PART I. GENERAL
[ 231 PA. CODE CH. 4000 ]
Amendment of Rules 4003.1 and 4005 Governing Written Interrogatories to a Party; Proposed Recommendation No. 228
[37 Pa.B. 5252]
[Saturday, September 29, 2007]
The Civil Procedural Rules Committee is proposing that Rules of Civil Procedure 4003.1 and 4005 governing written interrogatories be amended as set forth in the attached recommendation. The recommendation is being submitted to the bench and bar for comments and suggestions prior to its submission to the Supreme Court of Pennsylvania.
All communications in reference to the proposed recommendation should be sent not later than November 8, 2007 to:
Harold K. Don, Jr.,
Civil Procedural Rules Committee
5035 Ritter Road, Suite 700
Mechanicsburg, Pennsylvania 17055
or E-Mail to
The Explanatory Comment which appears in connection with the proposed recommendation has been inserted by the Committee for the convenience of the bench and bar. It will not constitute part of the rules of civil procedure or be officially adopted or promulgated by the Court.
TITLE 231. RULES OF CIVIL PROCEDURE
PART I. GENERAL
CHAPTER 4000. DEPOSITIONS AND DISCOVERY
Rule 4003.1. Scope of Discovery. Generally. Opinions and Contentions.
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(c) Except as otherwise provided by these rules, it is not ground for objection that the information sought involves an opinion or contention that relates to a fact or the application of law to fact.
Official Note: Interrogatories that generally require the responding party to state the basis of particular claims, defenses or contentions made in pleadings or other documents should be used sparingly and, if used, should be designed to target claims, defenses or contentions that the propounding attorney reasonably suspects may be the proper subjects of early dismissal or resolution or, alternatively, to identify and to narrow the scope of claims, defenses and contentions made where the scope is unclear.
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Rule 4005. Written Interrogatories to a Party.
(a) Subject to the limitations provided by Rule 4011, any party may serve upon any other party written interrogatories to be answered by the party served or, if the party served is a public or private corporation or similar entity or a partnership or association, by any officer or agent, who shall furnish such information as is available to the party. Interrogatories may be served upon any party at the time of service of the original process or at any time thereafter. Interrogatories which are to be served prior to service of the complaint shall be limited to the purpose of preparing a complaint and shall contain a brief statement of the nature of the cause of action. Interrogatories shall be prepared in such fashion that sufficient space is provided immediately after each interrogatory or subsection thereof for insertion of the answer or objection.
Official Note: Rule 440 requires the party serving interrogatories upon any other party to serve a copy upon every party to the action.
Interrogatories that generally require the responding party to state the basis of particular claims, defenses or contentions made in pleadings or other documents should be used sparingly and, if used, should be designed to target claims, defenses or contentions that the propounding attorney reasonably suspects may be the proper subjects of early dismissal or resolution or, alternatively, to identify and to narrow the scope of claims, defenses and contentions made where the scope is unclear.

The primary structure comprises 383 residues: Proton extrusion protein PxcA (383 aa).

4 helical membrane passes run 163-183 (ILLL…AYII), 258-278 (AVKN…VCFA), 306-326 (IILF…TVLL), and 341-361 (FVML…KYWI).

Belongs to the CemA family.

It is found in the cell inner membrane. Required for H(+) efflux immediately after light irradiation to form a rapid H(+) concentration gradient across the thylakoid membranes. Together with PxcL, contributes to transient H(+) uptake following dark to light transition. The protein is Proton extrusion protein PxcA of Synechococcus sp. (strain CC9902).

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Civil Discovery Standard No. 8 of the American Bar Association (2004) establishes a guideline for the use of contention interrogatories. The Civil Procedural Rules Committee is proposing that Civil Discovery Standard No. 8 be added as a note to Rule 4003.1(c) governing discovery of contention and opinions and as the second paragraph to the present note to Rule 4005(a) governing written interrogatories to a party.
The rationale for the proposal is succinctly set forth in the Comment to Civil Discovery Standard No. 8:* * * Contention interrogatories, like all forms of discovery, can be susceptible to abuse. Among other things, they can be used as an attempt to tie up the opposing party rather than to obtain discovery. The legitimate purpose of contention interrogatories is to narrow the issues for trial, not to force the opposing side to marshal all its evidence on paper. * * *The potential for overreaching is particularly present when interrogatories seeking the detailed underpinnings of the opposing party's allegations are served early in the case. Although, when used with discretion, interrogatories served near the outset of the case can be useful in narrowing the issues to define the scope of necessary discovery, contention interrogatories ordinarily are more appropriate after the bulk of discovery has already taken place. At that point, the party on whom the interrogatories are served should have the information necessary to give specific, useful responses. [Citations omitted.]
By the Civil Procedural Rules Committee
R. STANTON WETTICK, Jr.,
[Pa.B. Doc. No. 07-1789. Filed for public inspection September 28, 2007, 9:00 a.m.]
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